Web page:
The second in this series of updates from Jack Friend in which he talks trade winds and shift patterns.

Another few weeks closer to the start line of the Talisker Whisky Atlantic Challenge and things are starting to get very exciting! The Friendship Team will fly out to the start line at San Sebastian, La Gomera, The Canary Islands in less than a week. Once we arrive we will have just under two weeks to bring all the final pieces together and get ourselves ready to take on the challenge of a lifetime.

For this week's update, I thought I would tell you all a bit more about the challenge itself and give a bit of a flavor of what is in store when we set off. The route will take us from the Canaries to Antigua, this is approximately 3000 nautical miles or 5000 kilometers in a straight line but we will likely end up rowing a good amount further than that as we may head further south to capitalize on the trade winds.

For those who are interested the Atlantic trade winds will be the driving force behind our route choice. The tradewinds have enabled sailors (and rowers!) to cross the Atlantic for hundreds of years and we will be hoping to capitalize on them to support our rowing effort - in the best-case scenario we will have a strong following breeze to push us in the right direction but the ultimate aim is to avoid rowing into strong headwinds which can quickly stop us in our tracks (anything above 15 knots or 13mph against us will become nearly impossible to make headway against). The tradewinds and associated ocean currents are formed between about 30 degrees north and 30 degrees south of the equator, in a region called the horse latitudes. The Earth's rotation causes air to slant toward the equator in a southwesterly direction in the northern hemisphere and in a northwesterly direction in the southern hemisphere - known as the Coriolis Effect.

The Coriolis Effect, in combination with an area of high pressure, causes the trade winds to move from east to west on both sides of the equator across this 60-degree belt.

So in short our aim will be to balance the benefits of taking a direct route West to minimise the distance by dipping South in order to get benefit from the trade winds. This is not an exact science by any means and there is a lot of skill required to read the weather and its local effects as well as the impact of any weather systems that might form in the North Atlantic. As a team, we are lucky to have two shore-based weather routers in the form of Dick Koopmans and John Shoulten who will provide us with up-to-date weather information and advice on our course. We will speak to them on a daily basis via our satellite phone, feeding back the ‘real’ conditions we are experiencing for them to feed into their weather models and forecasts. Ultimately helping us set a course that balances all the variables and considers our position in relation to incoming weather systems.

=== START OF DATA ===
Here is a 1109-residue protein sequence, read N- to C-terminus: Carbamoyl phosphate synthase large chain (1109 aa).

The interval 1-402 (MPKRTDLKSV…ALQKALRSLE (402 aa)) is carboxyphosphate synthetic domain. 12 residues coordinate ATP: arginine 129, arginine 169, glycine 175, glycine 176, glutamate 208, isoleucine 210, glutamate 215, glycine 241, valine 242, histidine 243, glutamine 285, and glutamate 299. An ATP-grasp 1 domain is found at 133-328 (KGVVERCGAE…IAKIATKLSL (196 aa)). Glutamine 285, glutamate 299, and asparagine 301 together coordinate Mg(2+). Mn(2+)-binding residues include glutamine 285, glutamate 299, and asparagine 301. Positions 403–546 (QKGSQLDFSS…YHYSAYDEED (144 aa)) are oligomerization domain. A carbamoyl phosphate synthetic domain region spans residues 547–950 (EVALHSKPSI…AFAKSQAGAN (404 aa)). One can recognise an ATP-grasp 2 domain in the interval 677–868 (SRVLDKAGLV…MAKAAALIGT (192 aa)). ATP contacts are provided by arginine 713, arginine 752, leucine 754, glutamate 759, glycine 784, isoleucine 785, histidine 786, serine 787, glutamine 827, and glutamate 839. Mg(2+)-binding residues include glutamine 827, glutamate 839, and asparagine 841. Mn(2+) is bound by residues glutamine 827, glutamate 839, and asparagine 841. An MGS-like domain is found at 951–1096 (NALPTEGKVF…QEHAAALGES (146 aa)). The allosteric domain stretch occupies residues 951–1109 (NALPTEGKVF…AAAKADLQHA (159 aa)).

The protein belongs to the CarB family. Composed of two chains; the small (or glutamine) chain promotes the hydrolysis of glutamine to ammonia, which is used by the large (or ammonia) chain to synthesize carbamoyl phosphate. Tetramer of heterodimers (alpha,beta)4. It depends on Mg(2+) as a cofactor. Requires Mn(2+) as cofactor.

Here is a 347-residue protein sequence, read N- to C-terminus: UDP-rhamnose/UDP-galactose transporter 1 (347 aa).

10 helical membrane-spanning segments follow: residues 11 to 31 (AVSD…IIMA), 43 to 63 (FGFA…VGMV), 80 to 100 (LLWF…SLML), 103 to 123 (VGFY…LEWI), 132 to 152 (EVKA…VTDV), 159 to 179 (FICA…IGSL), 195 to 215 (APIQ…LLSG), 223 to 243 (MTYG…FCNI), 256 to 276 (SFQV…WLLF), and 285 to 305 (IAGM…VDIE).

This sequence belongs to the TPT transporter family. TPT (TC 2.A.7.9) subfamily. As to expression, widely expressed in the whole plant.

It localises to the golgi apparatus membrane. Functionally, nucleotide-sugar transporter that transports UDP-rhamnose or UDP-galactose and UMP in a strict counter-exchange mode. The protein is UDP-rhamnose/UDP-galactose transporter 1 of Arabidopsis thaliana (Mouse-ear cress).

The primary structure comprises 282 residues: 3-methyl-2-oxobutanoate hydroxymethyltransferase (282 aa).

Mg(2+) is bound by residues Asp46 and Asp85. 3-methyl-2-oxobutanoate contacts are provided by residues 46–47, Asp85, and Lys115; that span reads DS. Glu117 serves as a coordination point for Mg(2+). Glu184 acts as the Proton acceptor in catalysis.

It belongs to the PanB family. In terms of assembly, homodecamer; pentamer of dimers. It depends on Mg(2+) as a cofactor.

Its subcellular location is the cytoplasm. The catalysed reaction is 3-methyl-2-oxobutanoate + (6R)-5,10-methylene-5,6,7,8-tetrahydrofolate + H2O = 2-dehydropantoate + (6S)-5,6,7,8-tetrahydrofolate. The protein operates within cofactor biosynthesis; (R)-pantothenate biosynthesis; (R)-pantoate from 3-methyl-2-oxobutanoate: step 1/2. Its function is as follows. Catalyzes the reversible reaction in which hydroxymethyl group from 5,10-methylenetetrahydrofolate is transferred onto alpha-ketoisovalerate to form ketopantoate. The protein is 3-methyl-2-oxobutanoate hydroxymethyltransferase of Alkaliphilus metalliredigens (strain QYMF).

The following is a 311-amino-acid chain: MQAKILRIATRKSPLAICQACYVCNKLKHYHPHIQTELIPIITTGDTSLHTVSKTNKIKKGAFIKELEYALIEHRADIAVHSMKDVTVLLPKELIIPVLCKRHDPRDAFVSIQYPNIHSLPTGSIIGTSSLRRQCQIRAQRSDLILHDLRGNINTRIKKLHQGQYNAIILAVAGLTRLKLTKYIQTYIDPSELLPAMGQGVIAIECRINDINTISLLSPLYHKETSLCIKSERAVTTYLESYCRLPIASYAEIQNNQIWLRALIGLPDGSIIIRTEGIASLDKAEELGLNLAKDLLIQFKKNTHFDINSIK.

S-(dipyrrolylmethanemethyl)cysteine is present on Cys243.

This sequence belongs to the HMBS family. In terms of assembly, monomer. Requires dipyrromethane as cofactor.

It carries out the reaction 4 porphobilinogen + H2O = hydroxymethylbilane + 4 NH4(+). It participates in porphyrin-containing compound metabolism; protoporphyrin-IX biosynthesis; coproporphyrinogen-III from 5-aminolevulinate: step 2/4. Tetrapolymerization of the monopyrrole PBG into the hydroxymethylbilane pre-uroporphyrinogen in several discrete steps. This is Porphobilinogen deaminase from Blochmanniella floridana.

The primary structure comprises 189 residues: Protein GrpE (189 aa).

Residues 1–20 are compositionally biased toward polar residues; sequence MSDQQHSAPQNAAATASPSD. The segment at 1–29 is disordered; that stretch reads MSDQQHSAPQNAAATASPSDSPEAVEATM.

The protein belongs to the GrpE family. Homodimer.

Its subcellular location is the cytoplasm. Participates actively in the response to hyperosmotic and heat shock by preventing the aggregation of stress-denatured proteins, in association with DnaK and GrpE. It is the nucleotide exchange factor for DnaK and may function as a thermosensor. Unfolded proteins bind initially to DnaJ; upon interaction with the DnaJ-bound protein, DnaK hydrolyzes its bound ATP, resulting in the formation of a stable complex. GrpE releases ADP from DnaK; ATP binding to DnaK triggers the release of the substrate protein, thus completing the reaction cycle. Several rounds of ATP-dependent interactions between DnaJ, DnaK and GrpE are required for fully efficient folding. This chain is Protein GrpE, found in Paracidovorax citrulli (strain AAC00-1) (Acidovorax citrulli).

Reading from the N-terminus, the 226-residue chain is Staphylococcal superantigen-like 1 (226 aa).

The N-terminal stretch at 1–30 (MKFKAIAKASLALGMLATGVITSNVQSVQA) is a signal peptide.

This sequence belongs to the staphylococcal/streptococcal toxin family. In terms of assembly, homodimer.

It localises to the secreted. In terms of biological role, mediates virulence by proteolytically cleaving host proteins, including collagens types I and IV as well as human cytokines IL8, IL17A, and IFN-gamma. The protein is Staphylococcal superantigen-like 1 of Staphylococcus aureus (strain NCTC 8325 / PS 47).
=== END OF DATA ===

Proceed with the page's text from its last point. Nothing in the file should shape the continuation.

Once our course is set we will be focused on maximizing the boat speed. The main thing we can do is row hard hour after hour for twenty-four hours a day. We will row in a shift pattern of two hours on and two hours off, with two of us rowing and two of us resting. Two hours of rowing enables us to row hard when we are on the oars - after two hours fatigue means output on the oars drops significantly. Two hours off the oars gives us just enough time to clean off the salt and sweat (using biodegradable wet wipes), refuel our bodies, clean the boat, navigate, manage our communications and if we are lucky then we can squeeze in 90 minutes of shut-eye.

It’s a grueling routine and it will push our bodies to their absolute limits as we each row 12 hours out of every 24 for up to 50 days and battle extreme fatigue, salt sores, and dehydration. While we will aim to consume between 5000 - 6000 calories a day we will likely all lose up to 10-15% of our body weight before we reach Antigua.

So what has driven us to take on this adventure, and why despite knowing all of the above are we still excited to get to the start line?!

Well, there are two key reasons for us, the first is that we have the opportunity to do this as Brothers. As two sets of twins, so close in age we have always enjoyed pushing each other and doing things together but as we get older life increasingly gets in the way. This has been an incredible opportunity for us to focus on something, challenge ourselves and see what we can achieve together. The second key driver for us is the opportunity to raise a significant amount of money for three causes that are very close to our hearts (more on this in the next update). It really is a once-in-a-lifetime opportunity and we cannot be more excited to see where it takes us.

There will be tough times ahead but we will weather the storms and come out the other side stronger - surely that is what life is all about! Well, that and the beautiful sunsets…

Do take a look at our website and consider donating to our charity campaign -

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